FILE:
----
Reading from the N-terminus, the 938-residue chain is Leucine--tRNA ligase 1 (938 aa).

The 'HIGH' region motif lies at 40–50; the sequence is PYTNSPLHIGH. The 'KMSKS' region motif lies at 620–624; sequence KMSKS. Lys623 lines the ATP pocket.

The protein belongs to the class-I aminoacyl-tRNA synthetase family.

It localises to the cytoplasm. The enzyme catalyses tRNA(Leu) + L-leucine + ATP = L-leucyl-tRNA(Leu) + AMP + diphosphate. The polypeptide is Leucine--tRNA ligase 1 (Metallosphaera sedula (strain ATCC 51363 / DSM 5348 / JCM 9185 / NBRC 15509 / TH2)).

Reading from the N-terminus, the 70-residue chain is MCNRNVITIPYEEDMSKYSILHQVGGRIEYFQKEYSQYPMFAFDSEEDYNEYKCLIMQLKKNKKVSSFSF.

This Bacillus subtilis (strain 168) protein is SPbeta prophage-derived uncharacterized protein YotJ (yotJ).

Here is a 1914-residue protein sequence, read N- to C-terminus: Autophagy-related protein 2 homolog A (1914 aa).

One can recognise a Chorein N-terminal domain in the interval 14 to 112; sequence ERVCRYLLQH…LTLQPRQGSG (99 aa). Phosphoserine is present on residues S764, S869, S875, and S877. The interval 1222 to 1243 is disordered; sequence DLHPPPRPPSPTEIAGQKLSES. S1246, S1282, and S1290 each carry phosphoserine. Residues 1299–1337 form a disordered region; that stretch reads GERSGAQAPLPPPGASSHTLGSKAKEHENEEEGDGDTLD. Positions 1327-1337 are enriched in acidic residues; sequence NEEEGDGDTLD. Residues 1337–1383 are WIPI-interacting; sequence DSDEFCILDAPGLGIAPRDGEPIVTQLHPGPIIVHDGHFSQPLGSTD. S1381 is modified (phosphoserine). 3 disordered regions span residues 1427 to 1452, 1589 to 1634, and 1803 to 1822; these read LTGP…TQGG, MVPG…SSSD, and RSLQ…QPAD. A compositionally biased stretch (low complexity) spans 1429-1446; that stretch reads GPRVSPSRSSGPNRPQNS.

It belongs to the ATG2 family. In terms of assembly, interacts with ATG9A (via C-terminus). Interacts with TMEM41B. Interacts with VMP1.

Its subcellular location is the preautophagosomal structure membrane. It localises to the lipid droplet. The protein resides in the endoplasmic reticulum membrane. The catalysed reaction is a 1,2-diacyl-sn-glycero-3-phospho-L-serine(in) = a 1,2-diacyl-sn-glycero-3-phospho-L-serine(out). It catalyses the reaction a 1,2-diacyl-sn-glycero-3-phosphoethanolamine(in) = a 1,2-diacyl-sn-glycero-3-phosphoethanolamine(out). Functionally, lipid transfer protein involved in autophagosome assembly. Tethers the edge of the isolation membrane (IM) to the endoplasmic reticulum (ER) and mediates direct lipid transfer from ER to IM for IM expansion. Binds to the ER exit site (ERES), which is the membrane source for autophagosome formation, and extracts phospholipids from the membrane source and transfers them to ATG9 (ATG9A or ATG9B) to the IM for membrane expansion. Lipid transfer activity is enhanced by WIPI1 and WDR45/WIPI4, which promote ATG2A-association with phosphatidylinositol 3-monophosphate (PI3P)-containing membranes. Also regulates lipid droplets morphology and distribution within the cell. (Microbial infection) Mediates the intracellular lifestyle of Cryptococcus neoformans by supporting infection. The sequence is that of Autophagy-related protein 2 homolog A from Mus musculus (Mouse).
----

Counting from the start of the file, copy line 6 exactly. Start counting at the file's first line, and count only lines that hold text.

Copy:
This Bacillus subtilis (strain 168) protein is SPbeta prophage-derived uncharacterized protein YotJ (yotJ).